Councillor reveals own domestic abuse in emotional speech

"Every day her voice got quieter. A sudden exhale of breath, she'd know she'd have to tread carefully. He stopped holding her hand as a punishment."

In a courageous speech which was praised by her colleagues, Tameside councillor Eleanor Wills revealed her own personal experiences of domestic abuse and coercive control.

She was moving a motion asking the council to call on the government to ensure that the prevention of domestic violence is a ‘top priority’ while new legislation goes through parliament.

The Domestic Abuse Bill passed its first stages in the House of Commons on July 6.

The motion also urged leaders to make the safety of people suffering domestic abuse an ‘economic priority’.

Coun Wills, who is cabinet member for adult social care and population health, became emotional as she told of abuse within one of her own relationships.

She said she had dreamed of finding a ‘prince’ and love like she had seen in her favourite rom-coms.

An independent young woman, who went travelling on her own and was able to buy her own home, she was swept off her feet by a man who showered her with affection.

He made her feel ‘precious and beautiful’.

He was so attentive that he wanted to spend every second with her.

If she was on a night out with friends he wanted to know who she was with, and whose voice he could hear on the end of a phone – pleading with her to go home so that he would know she was safe.

Coun Wills said she relocated miles to be with her partner, giving up her friends, her job and her home to be with this ‘amazing man’.

Two months later, a casual drink in a bar saw an argument flare when she put her foot on the bottom of his stool.

She thought he was joking when he told her ‘give me some space, can’t I have a stool to myself, oh great, now I’ve upset you, for god’s sake. I can’t do this’.

After he stormed out of the pub, Coun Wills said she followed him seeking some explanation for his behaviour. She suggested she go back home for a weekend to see her friends.

Out of nowhere he began to punch himself ‘really hard’, causing large lumps to appear on his head as he shouted ‘I screwed it up’.

“She reassures him she’s happy, she wants to stay and he jokes about the lumps on his head,” Coun Wills said.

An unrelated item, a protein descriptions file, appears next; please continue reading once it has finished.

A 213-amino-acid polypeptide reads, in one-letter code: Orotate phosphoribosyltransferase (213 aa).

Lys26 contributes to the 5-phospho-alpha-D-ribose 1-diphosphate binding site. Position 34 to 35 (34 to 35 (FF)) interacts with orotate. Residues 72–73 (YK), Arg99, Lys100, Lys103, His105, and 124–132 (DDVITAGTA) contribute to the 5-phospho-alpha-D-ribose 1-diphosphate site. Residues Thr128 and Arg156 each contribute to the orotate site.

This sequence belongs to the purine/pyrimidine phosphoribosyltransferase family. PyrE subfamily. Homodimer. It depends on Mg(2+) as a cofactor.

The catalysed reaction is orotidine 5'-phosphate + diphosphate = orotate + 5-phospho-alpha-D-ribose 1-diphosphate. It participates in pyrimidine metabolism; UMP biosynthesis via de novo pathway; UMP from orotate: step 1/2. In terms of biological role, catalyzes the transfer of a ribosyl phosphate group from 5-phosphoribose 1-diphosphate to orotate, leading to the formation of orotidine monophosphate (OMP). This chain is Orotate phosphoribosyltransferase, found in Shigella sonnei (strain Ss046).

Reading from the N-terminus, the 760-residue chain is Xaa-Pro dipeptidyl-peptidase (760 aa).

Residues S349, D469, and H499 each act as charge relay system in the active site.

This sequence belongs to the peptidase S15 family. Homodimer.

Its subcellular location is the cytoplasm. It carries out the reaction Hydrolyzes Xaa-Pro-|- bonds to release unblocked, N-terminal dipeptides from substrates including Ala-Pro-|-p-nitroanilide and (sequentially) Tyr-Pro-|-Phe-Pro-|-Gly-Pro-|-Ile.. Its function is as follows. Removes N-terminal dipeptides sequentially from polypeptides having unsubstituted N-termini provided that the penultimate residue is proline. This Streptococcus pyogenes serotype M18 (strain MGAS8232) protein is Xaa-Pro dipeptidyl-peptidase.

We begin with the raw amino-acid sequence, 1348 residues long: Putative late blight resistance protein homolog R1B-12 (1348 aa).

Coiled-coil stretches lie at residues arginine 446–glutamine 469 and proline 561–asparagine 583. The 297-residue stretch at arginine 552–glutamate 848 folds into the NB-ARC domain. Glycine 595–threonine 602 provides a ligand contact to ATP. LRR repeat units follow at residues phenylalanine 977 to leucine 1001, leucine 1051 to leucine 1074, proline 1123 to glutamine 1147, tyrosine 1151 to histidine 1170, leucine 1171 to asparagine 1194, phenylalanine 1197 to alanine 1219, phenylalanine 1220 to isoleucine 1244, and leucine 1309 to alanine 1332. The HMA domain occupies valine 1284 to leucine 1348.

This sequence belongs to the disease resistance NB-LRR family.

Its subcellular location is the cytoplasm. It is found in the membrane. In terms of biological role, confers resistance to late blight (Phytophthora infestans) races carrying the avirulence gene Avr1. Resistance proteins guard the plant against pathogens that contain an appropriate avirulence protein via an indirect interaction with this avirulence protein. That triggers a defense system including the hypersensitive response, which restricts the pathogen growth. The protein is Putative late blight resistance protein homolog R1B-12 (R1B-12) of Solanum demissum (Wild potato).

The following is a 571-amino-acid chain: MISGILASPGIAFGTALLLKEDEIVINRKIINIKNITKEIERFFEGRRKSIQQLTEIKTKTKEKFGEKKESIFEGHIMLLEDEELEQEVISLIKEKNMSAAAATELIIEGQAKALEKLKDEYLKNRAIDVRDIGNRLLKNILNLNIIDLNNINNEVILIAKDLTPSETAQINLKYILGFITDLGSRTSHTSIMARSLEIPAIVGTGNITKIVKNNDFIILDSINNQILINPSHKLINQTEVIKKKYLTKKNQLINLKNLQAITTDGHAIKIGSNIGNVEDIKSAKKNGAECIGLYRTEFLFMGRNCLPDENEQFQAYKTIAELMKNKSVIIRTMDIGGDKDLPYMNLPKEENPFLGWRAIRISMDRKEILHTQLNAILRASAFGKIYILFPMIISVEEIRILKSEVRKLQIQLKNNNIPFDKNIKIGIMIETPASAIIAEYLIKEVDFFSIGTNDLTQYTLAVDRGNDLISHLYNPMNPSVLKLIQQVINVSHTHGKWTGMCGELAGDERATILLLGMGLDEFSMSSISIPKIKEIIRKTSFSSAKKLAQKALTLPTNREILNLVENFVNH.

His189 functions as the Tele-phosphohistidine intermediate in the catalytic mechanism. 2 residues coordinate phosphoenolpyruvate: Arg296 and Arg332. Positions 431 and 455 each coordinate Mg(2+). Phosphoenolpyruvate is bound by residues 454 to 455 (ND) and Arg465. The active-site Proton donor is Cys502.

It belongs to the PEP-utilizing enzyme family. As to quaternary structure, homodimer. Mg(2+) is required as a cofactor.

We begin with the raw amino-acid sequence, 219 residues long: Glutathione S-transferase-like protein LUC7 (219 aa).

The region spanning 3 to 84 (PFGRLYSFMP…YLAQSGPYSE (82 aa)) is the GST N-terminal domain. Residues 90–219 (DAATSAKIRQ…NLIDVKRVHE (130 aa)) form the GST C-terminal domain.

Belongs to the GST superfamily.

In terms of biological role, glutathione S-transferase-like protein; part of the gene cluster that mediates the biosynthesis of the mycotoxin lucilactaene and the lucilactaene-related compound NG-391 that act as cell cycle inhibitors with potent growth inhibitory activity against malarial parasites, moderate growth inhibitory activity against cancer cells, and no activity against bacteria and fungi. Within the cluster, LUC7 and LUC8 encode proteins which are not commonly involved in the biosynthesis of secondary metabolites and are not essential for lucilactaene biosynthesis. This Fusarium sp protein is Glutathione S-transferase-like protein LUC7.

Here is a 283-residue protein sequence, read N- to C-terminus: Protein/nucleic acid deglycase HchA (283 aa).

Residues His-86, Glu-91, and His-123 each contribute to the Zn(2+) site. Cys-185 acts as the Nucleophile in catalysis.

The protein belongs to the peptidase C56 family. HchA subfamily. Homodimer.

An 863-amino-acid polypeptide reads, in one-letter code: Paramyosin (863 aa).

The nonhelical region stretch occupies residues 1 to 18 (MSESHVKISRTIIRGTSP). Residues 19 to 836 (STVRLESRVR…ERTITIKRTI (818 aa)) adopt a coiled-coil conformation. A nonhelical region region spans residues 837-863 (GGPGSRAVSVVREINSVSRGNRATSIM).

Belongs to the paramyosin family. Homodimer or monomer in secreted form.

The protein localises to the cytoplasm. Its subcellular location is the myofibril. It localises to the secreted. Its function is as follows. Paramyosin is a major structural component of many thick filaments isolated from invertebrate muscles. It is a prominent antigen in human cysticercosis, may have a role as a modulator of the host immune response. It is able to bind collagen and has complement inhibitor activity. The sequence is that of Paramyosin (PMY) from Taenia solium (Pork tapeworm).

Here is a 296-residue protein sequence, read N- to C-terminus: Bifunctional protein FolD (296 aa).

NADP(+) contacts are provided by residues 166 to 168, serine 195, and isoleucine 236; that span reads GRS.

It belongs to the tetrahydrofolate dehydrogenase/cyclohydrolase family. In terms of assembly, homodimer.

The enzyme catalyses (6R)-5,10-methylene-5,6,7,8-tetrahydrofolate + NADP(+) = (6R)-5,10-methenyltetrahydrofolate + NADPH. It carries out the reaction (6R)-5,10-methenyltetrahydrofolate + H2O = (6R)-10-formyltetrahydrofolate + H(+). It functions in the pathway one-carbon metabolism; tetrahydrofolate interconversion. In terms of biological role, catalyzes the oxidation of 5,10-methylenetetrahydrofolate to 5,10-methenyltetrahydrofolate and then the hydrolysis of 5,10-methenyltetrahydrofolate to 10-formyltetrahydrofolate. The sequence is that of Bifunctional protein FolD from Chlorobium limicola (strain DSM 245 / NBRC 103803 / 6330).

“As time changes he often vents frustration, usually in front of his children. ‘Are you stupid?’ he’d ask. ‘Do you have a clue what you’re talking about?’

“Every day her voice got quieter. A sudden exhale of breath, she’d know she’d have to tread carefully.

“He stopped holding her hand as a punishment. He’d leave and not say when he’d be back.”

Then one Saturday, during a trip to a supermarket with his children, he asked her opinion on which tie she preferred as he had a job interview.

But her choice caused another outburst – ‘you’ve obviously got no sense of style, how can you not think that’s nice’, he told her.

Walking off, he instructed his children to follow him and he left her alone in the shop without money, her phone or coat. He got in the car and drove away.

Coun Wills told how she walked the five miles home, but found no one was there.

She waited for three hours on the doorstep until he returned, only for him to ignore her and walk into the house as if she was ‘invisible’.

At that moment, Coun Wills said she knew it was time to leave.

“I live a life now where my partner makes me feel valued, tells me I’m beautiful everyday which is something that my children do too because they’ve got that from him,” she said.

“An exhale of breath does not mean I have a sudden knot in my stomach.

“There’s no psychological war games, there’s no fear. There’s friendship, a team and an equal platform for love and it’s empowering and that’s how we all deserve to feel.”

The Domestic Abuse Bill, which has been described as a ‘landmark’ piece of legislation, will place a duty on councils in England to provide shelter for victims of abuse.

It would also introduce the first legal government definition of domestic abuse, including economic abuse and coercive or controlling non-physical behaviour.

And it would ensure that children who saw, heard or experienced the effects of domestic abuse would be treated as victims under law.

“There were 45,000 calls related to domestic abuse in an 11 week period during lockdown, up by 11.4pc from the previous year,” Coun Wills, who represents Dukinfield and Stalybridge, added.

“The government’s domestic abuse bill sets out the initial path for these conversations and real changes to begin, but the work is only just beginning.

“Let’s support the victims with stronger laws, let’s not allow these children to grow up in a world where this is their view of a normal relationship, living their childhoods in a heightened state of fear.”

At a local level, the council also pledged to continue to reduce the impact of domestic abuse among its residents through prevention, early intervention, response and support, as well as conviction of perpetrators, and rehabilitation.

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